It's not a news flash to say that relations between United States and China haven't been great in recent years, given the trade war between the countries, China's ascension on the world scene, China's poor human rights record and arguments over the origins of the COVID-19 pandemic.
Against the backdrop of China-United States relations, the play "The Great Leap," a sharp and funny basketball story set in the 1980s with a cultural and political theme, will be staged in Portland Jan. 19 to Feb. 13, and director Zi Alikhan believe it's an opportunity for people of all ethnicities to think about differences among each other.
"I always say that I think theater artists and people who work in entertainment have the responsibility and opportunity to create pathways of empathy for people," he said. "The more we center stories on stage that people are not used to seeing or outside of their own stories, or create heroes, the more the general public accepts that everybody can be a hero.
"You see stories about communities that are not your own, or somebody being mistreated or using language about somebody outside of their community, and when you're seeing heroes onstage they change that behavior and create proximity between them and the others."
It's a combined play by Artists Repertory Theatre and Portland Center Stage. The plot: "The Great Leap" brings together basketball, politics and history to explore personal identity, cultural ties and relations between the U.S. and China. The play is loosely inspired by the real-life adventures of screenwriter Lauren Yee's father, whose basketball heroics led him to visit China in the 1980s. Its fictional plot — set in Beijing and San Francisco in two different time periods — also incorporates a monumental historic event, the Tiananmen Square uprising of 1989, for a moving story that keeps the tension rising right up until the final buzzer.
The story follows basketball standout Manford Lum — the aforementioned "hero" — on the streets of San Francisco's Chinatown. He joins a college team traveling to Beijing for a "friendship" game, and the outcome isn't what anyone expects. It pits a U.S. coach against his Chinese counterpart, and country-wide protests and cultural revolution against their deeply personal tolls and generational fractures.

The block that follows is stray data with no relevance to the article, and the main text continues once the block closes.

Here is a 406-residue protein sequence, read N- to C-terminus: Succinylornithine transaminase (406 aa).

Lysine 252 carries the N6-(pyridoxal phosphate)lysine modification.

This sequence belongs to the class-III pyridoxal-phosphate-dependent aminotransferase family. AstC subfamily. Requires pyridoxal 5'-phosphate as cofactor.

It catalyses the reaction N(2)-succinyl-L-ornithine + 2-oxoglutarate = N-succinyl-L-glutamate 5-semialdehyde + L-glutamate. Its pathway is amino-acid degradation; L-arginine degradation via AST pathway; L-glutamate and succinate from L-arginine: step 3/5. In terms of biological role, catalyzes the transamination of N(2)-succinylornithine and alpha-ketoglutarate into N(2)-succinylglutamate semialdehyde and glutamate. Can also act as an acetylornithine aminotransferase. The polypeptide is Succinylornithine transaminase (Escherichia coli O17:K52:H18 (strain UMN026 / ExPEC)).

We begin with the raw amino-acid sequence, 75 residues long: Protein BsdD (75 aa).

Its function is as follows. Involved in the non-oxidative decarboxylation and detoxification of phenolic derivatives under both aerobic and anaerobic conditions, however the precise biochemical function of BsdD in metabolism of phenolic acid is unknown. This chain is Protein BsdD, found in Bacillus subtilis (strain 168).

It's an all-Asian, Asian-American and Pacific Islander design team, and the cast includes mostly Asians, save for Darius Pierce, who plays Saul, the coach of the University of San Francisco men's basketball team. Tommy Bo plays Manford and Kenneth Lee plays Wen Chang, coach of the Beijing University men's basketball team.
Alikhan, Artist Rep's artistic directing fellow, makes his Portland directing debut. His bio cites him as "a queer, first-generation, South Asian-American (Indian heritage), culturally Muslim theater director, educator and leader."
The influence of Asians on the play was obviously part of the plan, Alikhan said.
"We talked a lot about how infrequently we as members of the community get the opportunity to be in charge of our own stories on the American stage," he said. "It's more in the hands of writers and actors, and the creative team doesn't reflect community and experience.
"I haven't seen a team like this in my career. It can and should be an industry standard in how we tell our stories."
Alikhan, who's based in New York City, has been with Artists Rep since February 2021. He looks forward to his directorial debut.
"It felt like the stars aligning. It's a play about a first-generation Asian-American kid from Northern California who grew up outside the (San Francisco) Bay Area and is short," he said. "I saw myself in this play and this particular ambition that occupies the life of a first-generation kid. The carving out of space, and hooking on to parts of identity from parents that feels familiar and foreign to you."
Alikhan said it's funny that he hasn't had much to do with sports in his life, while his brother studied to be a sports journalist. And, here it's Alikhan who directs a basketball play, just after doing another sports play, "Red Speedo."
He added: "Something that Lauren does beautifully in this play, it's about basketball, but uses basketball to tell other stories. It's a mode of communication. What else is so beautiful, especially in the world we're living in today, during COVID time, with vaccinations and vaccine development and supply chain destruction, there are so many larger global conversations everybody has access to. There is soft power and hard power between nations and people in those nations. (Yee) uses basketball to tell the story of soft power and hard power."
That much of the play is told through the eyes of Chinese characters adds to the story. It's interesting timing for the play, coming just before the Beijing Winter Olympics, which the U.S. and other countries have diplomatically boycotted.
"It's not really told by Americans," Alikhan said. "For the first time I've ever seen in a contemporary American play, you're seeing the story of the relationship of China and U.S. in the late 1980s told through the Chinese lens. There's something powerful about that; it doesn't add the American gaze.
"There's a real humanity of every moment of this play. It takes these giant political moments and turns them into the real human experiences at the center of every giant political moment."